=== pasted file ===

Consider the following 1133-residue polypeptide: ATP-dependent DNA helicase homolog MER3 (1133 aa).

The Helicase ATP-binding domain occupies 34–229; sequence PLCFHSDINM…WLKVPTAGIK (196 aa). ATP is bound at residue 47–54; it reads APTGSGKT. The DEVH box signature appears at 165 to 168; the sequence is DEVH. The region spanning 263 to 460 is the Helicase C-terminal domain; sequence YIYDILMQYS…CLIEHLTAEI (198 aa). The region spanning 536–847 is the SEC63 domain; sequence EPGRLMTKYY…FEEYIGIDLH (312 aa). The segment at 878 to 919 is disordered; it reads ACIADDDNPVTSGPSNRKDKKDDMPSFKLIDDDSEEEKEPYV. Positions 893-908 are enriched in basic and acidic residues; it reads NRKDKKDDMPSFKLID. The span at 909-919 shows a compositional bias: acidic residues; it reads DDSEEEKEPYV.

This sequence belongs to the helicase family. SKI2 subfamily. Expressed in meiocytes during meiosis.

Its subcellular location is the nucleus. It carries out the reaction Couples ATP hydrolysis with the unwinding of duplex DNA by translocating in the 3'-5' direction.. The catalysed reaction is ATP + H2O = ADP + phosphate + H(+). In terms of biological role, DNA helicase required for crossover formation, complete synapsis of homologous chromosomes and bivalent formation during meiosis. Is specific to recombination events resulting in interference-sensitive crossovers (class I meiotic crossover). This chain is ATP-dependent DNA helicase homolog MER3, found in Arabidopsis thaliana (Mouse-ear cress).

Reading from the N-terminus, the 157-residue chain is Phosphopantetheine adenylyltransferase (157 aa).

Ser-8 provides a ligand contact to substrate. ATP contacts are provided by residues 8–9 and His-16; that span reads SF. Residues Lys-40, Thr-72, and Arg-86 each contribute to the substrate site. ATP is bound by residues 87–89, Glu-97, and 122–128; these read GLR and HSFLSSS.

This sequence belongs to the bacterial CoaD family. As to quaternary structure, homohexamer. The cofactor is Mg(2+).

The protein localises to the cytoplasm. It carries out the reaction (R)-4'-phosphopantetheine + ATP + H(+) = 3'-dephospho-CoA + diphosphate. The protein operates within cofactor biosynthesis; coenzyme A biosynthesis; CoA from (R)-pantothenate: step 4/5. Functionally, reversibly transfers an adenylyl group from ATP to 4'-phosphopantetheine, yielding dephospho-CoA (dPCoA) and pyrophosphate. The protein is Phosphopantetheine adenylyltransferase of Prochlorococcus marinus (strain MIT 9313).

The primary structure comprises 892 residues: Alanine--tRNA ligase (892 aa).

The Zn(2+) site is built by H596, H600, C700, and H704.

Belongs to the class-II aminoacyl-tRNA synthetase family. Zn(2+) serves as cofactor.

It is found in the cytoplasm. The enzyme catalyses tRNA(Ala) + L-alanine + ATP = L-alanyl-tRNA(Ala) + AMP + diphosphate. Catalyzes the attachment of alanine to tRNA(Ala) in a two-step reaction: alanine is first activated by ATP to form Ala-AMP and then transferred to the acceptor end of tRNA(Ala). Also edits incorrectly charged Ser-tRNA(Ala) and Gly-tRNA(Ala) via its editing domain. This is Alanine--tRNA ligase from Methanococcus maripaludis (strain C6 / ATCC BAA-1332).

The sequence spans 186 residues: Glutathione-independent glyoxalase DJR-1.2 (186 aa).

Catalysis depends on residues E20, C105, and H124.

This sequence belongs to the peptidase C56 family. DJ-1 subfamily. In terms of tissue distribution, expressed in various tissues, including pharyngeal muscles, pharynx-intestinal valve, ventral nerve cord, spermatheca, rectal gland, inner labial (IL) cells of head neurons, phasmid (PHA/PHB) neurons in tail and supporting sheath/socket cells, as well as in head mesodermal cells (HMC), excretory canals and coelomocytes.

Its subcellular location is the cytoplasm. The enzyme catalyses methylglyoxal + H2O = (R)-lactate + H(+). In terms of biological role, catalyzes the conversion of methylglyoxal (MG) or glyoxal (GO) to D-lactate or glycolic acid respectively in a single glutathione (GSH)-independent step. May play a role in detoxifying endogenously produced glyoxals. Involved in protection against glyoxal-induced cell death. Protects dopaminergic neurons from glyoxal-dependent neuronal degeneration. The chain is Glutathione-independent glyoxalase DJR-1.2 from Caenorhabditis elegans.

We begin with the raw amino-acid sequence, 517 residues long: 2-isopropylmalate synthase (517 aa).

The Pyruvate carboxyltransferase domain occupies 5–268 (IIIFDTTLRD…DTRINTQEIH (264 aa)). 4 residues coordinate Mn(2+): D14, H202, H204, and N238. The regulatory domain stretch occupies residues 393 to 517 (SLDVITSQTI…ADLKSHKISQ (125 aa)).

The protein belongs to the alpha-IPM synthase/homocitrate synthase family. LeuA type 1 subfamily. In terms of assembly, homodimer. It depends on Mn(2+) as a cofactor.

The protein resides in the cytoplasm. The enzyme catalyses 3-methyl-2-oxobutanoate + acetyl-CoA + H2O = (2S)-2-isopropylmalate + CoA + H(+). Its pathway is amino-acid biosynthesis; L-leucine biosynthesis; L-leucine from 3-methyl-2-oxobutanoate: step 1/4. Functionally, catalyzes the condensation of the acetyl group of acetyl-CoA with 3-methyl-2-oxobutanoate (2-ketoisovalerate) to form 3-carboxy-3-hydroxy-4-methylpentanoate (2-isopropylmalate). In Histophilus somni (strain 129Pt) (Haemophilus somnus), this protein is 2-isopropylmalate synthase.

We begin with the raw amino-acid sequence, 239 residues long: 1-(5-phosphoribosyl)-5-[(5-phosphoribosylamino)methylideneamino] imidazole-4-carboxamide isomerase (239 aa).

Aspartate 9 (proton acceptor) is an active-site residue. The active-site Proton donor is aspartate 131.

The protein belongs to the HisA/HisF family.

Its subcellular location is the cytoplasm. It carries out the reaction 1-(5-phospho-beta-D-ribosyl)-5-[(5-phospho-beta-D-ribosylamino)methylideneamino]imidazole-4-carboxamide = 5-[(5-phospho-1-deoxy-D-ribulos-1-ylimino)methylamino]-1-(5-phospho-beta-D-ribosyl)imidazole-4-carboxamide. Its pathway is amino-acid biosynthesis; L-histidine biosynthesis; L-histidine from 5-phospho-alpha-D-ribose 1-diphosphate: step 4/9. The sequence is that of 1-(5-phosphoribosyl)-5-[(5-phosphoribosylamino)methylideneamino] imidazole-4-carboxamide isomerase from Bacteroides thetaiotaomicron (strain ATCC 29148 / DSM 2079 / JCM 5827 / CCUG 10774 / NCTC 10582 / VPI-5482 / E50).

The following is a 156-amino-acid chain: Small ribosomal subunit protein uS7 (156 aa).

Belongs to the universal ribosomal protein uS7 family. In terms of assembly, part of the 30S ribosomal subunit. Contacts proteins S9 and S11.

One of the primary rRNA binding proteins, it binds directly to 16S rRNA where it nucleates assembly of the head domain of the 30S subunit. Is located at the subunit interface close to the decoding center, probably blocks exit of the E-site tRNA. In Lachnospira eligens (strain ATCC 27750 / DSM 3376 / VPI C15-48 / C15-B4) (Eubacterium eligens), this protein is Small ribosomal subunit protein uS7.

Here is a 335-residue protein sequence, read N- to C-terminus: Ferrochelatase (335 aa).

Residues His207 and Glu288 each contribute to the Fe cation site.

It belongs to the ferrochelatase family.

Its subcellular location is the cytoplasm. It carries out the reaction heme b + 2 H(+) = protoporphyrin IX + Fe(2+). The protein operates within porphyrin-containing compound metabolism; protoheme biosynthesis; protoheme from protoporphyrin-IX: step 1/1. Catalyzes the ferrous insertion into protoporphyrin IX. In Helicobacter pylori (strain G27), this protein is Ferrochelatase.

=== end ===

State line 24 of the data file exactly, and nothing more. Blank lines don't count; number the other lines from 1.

Its subcellular location is the cytoplasm. It carries out the reaction 1-(5-phospho-beta-D-ribosyl)-5-[(5-phospho-beta-D-ribosylamino)methylideneamino]imidazole-4-carboxamide = 5-[(5-phospho-1-deoxy-D-ribulos-1-ylimino)methylamino]-1-(5-phospho-beta-D-ribosyl)imidazole-4-carboxamide. Its pathway is amino-acid biosynthesis; L-histidine biosynthesis; L-histidine from 5-phospho-alpha-D-ribose 1-diphosphate: step 4/9. The sequence is that of 1-(5-phosphoribosyl)-5-[(5-phosphoribosylamino)methylideneamino] imidazole-4-carboxamide isomerase from Bacteroides thetaiotaomicron (strain ATCC 29148 / DSM 2079 / JCM 5827 / CCUG 10774 / NCTC 10582 / VPI-5482 / E50).